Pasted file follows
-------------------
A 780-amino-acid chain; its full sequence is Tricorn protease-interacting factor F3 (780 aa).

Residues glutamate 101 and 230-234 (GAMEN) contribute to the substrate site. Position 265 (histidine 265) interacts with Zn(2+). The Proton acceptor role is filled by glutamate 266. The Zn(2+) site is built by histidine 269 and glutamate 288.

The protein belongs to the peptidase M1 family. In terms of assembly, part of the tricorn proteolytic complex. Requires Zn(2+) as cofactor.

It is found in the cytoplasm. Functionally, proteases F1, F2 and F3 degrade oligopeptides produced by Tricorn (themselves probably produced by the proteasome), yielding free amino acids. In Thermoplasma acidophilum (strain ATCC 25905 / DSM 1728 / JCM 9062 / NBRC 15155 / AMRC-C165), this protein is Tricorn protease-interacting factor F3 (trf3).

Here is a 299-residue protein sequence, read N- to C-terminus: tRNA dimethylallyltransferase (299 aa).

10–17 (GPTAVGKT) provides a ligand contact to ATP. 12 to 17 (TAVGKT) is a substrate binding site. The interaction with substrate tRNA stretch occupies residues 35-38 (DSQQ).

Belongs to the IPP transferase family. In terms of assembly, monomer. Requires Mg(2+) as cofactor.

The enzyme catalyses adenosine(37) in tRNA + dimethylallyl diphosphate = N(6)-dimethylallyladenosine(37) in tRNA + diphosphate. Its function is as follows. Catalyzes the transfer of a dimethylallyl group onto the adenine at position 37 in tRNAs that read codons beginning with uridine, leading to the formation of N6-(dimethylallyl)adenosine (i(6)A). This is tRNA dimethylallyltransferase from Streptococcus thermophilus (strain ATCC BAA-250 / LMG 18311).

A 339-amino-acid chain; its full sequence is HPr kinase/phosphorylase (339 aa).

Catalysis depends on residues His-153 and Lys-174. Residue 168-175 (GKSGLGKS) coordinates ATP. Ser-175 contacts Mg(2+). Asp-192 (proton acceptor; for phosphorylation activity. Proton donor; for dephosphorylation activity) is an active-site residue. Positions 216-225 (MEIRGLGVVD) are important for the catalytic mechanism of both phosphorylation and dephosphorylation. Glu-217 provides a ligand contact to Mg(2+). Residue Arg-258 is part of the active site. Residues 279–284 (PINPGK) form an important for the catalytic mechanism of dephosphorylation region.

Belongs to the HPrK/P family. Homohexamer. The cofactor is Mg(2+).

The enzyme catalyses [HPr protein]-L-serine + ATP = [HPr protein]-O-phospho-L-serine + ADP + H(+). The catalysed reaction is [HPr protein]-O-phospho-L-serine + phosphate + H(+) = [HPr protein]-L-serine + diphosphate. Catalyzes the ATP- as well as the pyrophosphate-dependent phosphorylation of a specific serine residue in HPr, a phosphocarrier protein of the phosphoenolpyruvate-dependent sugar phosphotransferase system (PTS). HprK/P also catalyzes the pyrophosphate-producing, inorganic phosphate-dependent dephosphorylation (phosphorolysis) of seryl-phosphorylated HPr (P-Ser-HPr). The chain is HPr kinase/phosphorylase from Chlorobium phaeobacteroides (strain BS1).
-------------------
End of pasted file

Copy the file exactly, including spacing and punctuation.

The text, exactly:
A 780-amino-acid chain; its full sequence is Tricorn protease-interacting factor F3 (780 aa).

Residues glutamate 101 and 230-234 (GAMEN) contribute to the substrate site. Position 265 (histidine 265) interacts with Zn(2+). The Proton acceptor role is filled by glutamate 266. The Zn(2+) site is built by histidine 269 and glutamate 288.

The protein belongs to the peptidase M1 family. In terms of assembly, part of the tricorn proteolytic complex. Requires Zn(2+) as cofactor.

It is found in the cytoplasm. Functionally, proteases F1, F2 and F3 degrade oligopeptides produced by Tricorn (themselves probably produced by the proteasome), yielding free amino acids. In Thermoplasma acidophilum (strain ATCC 25905 / DSM 1728 / JCM 9062 / NBRC 15155 / AMRC-C165), this protein is Tricorn protease-interacting factor F3 (trf3).

Here is a 299-residue protein sequence, read N- to C-terminus: tRNA dimethylallyltransferase (299 aa).

10–17 (GPTAVGKT) provides a ligand contact to ATP. 12 to 17 (TAVGKT) is a substrate binding site. The interaction with substrate tRNA stretch occupies residues 35-38 (DSQQ).

Belongs to the IPP transferase family. In terms of assembly, monomer. Requires Mg(2+) as cofactor.

The enzyme catalyses adenosine(37) in tRNA + dimethylallyl diphosphate = N(6)-dimethylallyladenosine(37) in tRNA + diphosphate. Its function is as follows. Catalyzes the transfer of a dimethylallyl group onto the adenine at position 37 in tRNAs that read codons beginning with uridine, leading to the formation of N6-(dimethylallyl)adenosine (i(6)A). This is tRNA dimethylallyltransferase from Streptococcus thermophilus (strain ATCC BAA-250 / LMG 18311).

A 339-amino-acid chain; its full sequence is HPr kinase/phosphorylase (339 aa).

Catalysis depends on residues His-153 and Lys-174. Residue 168-175 (GKSGLGKS) coordinates ATP. Ser-175 contacts Mg(2+). Asp-192 (proton acceptor; for phosphorylation activity. Proton donor; for dephosphorylation activity) is an active-site residue. Positions 216-225 (MEIRGLGVVD) are important for the catalytic mechanism of both phosphorylation and dephosphorylation. Glu-217 provides a ligand contact to Mg(2+). Residue Arg-258 is part of the active site. Residues 279–284 (PINPGK) form an important for the catalytic mechanism of dephosphorylation region.

Belongs to the HPrK/P family. Homohexamer. The cofactor is Mg(2+).

The enzyme catalyses [HPr protein]-L-serine + ATP = [HPr protein]-O-phospho-L-serine + ADP + H(+). The catalysed reaction is [HPr protein]-O-phospho-L-serine + phosphate + H(+) = [HPr protein]-L-serine + diphosphate. Catalyzes the ATP- as well as the pyrophosphate-dependent phosphorylation of a specific serine residue in HPr, a phosphocarrier protein of the phosphoenolpyruvate-dependent sugar phosphotransferase system (PTS). HprK/P also catalyzes the pyrophosphate-producing, inorganic phosphate-dependent dephosphorylation (phosphorolysis) of seryl-phosphorylated HPr (P-Ser-HPr). The chain is HPr kinase/phosphorylase from Chlorobium phaeobacteroides (strain BS1).